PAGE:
The Unfairness of Fairness

Several years ago, America was a gigabit desert. No American communities had the prospect for the world-leading broadband enjoyed in Korea, Japan, and Sweden. Now, with Google and AT&T negotiating to build such networks in dozens of communities and with others now stepping up, America may soon enjoy a gigabit garden.

Of course there’s a wrinkle.

Many factors could derail the progress. One is a complaint sometimes raised when Google, in particular, starts negotiating with a community.  The complaint? The new investment will create a digital divide because Google does not commit to connect every neighborhood. The argument, while sometimes well-intentioned, ignores history, economics, and the reality of the digital divide. Moreover, its proponents fail to acknowledge the consequences of their arguments.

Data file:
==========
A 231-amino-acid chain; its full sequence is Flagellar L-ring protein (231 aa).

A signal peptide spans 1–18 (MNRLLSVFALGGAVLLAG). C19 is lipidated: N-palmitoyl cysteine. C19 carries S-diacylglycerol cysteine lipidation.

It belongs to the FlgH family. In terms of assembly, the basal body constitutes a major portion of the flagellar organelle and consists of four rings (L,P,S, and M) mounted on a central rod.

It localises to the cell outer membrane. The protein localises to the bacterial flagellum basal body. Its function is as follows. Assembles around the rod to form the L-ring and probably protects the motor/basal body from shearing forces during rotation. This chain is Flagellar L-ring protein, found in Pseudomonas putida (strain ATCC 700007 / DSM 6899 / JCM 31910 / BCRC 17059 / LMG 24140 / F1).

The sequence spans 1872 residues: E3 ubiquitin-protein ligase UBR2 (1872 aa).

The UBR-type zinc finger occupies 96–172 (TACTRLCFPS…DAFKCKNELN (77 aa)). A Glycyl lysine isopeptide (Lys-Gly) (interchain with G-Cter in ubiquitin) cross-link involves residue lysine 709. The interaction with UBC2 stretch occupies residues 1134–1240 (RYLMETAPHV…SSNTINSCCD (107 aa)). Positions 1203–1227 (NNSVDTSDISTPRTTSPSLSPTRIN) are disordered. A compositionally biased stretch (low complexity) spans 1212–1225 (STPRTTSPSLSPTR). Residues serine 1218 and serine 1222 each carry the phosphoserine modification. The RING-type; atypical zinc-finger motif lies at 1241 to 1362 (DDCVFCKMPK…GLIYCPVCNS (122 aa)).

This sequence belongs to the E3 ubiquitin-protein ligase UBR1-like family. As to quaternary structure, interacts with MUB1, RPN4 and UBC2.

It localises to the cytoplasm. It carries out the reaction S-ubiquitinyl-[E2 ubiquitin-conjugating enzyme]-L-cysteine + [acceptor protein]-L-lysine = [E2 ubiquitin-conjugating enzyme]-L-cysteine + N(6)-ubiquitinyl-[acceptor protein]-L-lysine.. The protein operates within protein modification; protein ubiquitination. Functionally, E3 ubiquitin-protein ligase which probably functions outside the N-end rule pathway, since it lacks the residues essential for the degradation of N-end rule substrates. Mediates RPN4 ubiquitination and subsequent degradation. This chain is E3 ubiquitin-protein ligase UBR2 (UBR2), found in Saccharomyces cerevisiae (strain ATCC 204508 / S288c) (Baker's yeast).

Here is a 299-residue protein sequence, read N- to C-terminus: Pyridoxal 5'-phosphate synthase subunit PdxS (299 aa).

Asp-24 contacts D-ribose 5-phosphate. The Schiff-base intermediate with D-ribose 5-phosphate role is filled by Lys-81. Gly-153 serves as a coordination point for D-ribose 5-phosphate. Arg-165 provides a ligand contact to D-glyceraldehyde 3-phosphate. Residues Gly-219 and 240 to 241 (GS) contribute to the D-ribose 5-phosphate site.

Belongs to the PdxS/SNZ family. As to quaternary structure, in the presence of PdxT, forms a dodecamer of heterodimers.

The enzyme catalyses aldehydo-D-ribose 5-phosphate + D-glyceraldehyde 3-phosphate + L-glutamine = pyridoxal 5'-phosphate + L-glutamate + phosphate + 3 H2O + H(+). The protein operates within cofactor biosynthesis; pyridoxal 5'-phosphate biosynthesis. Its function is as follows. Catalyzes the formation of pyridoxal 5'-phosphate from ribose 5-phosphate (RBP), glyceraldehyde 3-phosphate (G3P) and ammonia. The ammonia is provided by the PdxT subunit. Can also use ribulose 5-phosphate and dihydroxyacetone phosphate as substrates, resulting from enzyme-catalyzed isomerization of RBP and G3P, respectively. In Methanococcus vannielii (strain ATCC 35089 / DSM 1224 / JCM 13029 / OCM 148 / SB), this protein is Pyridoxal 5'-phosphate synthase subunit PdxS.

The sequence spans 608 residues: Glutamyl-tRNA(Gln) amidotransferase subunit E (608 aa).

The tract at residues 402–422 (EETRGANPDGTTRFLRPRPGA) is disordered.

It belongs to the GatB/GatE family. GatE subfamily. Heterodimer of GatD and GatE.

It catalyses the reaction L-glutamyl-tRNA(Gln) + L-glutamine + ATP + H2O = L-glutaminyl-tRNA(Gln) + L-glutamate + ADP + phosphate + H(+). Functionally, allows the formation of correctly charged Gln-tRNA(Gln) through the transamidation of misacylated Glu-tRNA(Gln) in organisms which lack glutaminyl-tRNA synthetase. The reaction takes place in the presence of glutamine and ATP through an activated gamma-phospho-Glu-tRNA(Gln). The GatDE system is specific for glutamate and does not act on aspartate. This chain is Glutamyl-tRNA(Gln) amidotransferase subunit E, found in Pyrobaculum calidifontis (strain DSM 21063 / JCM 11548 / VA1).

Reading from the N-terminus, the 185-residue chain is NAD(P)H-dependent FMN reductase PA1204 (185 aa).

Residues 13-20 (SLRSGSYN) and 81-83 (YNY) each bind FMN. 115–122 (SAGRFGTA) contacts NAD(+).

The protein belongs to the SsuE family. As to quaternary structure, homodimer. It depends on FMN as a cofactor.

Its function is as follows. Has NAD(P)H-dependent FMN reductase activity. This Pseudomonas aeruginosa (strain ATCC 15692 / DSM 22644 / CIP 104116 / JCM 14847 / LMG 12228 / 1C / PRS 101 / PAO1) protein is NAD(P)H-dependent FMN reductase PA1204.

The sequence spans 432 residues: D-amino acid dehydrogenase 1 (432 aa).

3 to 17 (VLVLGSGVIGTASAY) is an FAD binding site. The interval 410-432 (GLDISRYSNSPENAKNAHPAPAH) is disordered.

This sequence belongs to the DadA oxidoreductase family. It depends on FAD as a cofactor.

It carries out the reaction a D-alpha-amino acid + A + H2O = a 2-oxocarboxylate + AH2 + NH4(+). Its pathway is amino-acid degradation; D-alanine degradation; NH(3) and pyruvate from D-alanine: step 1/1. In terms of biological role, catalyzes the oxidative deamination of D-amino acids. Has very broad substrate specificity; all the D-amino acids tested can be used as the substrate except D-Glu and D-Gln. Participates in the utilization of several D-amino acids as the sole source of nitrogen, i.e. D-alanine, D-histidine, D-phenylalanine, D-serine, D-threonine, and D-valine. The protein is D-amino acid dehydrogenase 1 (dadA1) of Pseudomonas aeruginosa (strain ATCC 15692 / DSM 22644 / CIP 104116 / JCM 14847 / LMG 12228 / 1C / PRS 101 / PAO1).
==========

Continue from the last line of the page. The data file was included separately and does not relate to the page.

via Holding Back High-Speed Internet for the Poor’s Sake Just Hurts Everyone | Opinion | WIRED.

Courts strike back at the police state

In a key transparency case, a federal judge has ordered the United States government to hand over four orders and one opinion from the Foreign Intelligence Surveillance Court (FISC) published in secret between 2005 and 2008. US District Judge Yvonne Gonzalez-Rogers will then review those documents in private.

via Gov’t must give up 5 secret surveillance docs for court to review, judge orders | Ars Technica.

I hope this trend continues.